North American Porcupine - Erethizon dorsatum
The North American porcupine is a rodent. It has black to brownish-yellow fur and strong, short legs. It has hairless soles on its feet that help it climb trees. It has a round body, small ears, and a small head. The most recognizable feature of the porcupine is its quills. A porcupine may have as many as 30,000 quills. The quills are hairs with barbed tips on the ends. Quills are solid at the tip and base and hollow for most of the shaft. The porcupine has quills on all parts of its body, except for its stomach. The longest quills are on its rump. The shortest quills are on its cheeks.
The North American porcupine is found in most of Canada and the western United States south to Mexico. In the eastern United States, it is found in Wisconsin, Michigan, Pennsylvania, New York, and New England - including New Hampshire.
The North American porcupine is an herbivore. It eats leaves, twigs, and green plants like skunk cabbage and clover. In the winter, it may eat bark. It often climbs trees to find food. It is mostly nocturnal, but sometimes forages for food in the day.
Porcupines mate in late summer and early fall. Porcupines are very vocal during mating season. Males often fight over females. The male performs an elaborate dance and sprays urine over the head of the female. Seven months after mating the female gives birth to a single baby. When the baby is born, its quills are soft. They harden about an hour after birth. The baby begins to forage for food after only a couple of days. The baby stays with its mother for about six months.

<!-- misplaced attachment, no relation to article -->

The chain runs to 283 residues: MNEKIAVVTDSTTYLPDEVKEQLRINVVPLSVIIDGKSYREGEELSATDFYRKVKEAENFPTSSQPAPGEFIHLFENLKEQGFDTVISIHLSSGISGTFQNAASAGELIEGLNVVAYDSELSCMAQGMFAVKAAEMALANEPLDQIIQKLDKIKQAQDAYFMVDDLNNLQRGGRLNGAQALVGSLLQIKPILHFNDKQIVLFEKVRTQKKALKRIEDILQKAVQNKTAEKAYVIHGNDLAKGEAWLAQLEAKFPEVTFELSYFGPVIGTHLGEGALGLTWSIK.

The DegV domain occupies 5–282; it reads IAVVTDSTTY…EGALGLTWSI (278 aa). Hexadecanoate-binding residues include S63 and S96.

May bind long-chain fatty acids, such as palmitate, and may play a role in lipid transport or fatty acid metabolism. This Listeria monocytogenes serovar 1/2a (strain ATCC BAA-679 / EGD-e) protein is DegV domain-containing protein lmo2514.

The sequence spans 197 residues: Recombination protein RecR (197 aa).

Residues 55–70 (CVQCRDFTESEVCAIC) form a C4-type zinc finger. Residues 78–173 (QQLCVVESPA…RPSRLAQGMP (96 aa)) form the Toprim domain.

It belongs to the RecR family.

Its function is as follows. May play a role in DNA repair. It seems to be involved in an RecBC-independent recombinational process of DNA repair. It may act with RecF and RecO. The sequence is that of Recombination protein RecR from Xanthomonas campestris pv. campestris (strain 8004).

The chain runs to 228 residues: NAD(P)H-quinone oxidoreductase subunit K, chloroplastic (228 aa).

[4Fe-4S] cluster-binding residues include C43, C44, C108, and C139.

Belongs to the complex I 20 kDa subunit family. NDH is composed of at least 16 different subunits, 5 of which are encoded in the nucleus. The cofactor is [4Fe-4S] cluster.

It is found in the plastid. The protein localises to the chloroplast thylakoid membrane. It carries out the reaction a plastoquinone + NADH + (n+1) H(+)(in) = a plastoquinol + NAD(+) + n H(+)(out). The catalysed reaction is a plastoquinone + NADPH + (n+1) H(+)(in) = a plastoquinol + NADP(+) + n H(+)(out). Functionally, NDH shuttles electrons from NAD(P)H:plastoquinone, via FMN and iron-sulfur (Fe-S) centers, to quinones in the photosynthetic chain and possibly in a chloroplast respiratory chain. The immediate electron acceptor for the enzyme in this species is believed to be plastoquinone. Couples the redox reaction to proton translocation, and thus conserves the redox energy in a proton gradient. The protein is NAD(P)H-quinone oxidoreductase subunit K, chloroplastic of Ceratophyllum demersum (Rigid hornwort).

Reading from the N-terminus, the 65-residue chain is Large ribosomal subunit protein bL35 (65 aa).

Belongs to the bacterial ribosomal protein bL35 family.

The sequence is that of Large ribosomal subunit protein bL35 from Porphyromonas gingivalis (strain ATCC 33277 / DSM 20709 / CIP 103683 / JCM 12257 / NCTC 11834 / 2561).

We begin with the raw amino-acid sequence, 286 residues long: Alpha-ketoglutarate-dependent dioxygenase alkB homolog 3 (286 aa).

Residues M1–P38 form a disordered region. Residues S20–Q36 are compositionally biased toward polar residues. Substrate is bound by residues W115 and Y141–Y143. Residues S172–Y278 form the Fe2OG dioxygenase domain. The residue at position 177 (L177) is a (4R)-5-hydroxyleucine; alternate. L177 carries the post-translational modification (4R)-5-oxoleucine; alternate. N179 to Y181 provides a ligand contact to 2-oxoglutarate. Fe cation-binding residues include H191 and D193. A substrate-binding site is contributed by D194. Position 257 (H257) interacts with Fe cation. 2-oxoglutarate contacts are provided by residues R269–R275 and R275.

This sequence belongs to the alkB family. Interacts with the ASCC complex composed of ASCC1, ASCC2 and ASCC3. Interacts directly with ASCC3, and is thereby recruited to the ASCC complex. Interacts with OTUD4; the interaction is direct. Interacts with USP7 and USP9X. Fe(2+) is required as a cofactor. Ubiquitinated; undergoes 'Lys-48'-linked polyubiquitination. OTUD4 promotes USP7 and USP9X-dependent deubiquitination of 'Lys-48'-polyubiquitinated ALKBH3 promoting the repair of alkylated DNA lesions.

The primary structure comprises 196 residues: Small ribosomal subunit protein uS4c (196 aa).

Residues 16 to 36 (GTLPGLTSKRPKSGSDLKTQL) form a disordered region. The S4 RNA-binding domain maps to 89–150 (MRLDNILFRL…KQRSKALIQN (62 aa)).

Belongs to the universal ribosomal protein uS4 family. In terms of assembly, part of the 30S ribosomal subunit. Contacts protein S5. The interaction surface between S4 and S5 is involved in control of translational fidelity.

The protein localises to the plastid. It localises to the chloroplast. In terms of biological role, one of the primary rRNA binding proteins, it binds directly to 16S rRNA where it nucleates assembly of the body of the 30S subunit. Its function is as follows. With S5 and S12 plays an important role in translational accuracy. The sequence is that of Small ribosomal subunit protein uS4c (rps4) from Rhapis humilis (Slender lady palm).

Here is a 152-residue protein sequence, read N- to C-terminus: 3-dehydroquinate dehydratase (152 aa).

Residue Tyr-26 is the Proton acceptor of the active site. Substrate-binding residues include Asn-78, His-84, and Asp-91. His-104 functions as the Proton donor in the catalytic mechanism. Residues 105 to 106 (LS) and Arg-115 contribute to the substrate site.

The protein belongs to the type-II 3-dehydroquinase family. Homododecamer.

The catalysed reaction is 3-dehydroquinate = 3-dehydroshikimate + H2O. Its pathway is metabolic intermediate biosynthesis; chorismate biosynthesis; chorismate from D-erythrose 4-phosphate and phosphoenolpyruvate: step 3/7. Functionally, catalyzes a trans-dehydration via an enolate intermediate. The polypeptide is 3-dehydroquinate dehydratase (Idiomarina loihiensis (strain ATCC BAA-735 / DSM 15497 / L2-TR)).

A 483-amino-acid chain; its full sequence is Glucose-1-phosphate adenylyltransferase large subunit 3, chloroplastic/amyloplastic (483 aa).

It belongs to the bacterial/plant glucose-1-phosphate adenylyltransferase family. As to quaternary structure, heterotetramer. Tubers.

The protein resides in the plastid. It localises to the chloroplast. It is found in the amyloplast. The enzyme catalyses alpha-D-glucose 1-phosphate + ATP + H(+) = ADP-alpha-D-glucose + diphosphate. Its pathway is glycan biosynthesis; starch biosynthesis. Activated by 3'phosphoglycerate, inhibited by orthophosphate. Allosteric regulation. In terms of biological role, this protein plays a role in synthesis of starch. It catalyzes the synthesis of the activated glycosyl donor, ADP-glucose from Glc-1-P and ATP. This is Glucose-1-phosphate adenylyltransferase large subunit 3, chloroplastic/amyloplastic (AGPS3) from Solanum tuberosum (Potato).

The porcupine is a solitary animal, although it may den with other porcupines in the winter. It makes its den in caves, decaying logs, and hollow trees. The porcupine doesn't hibernate, but it may stay in its den during bad weather. The porcupine is a good swimmer, its hollow quills help keep it afloat. It is also an excellent tree climber and spends much of its time in trees. It is a very vocal animal and has a wide variety of calls including moans, grunts, coughs, wails, whines, shrieks, and tooth clicking.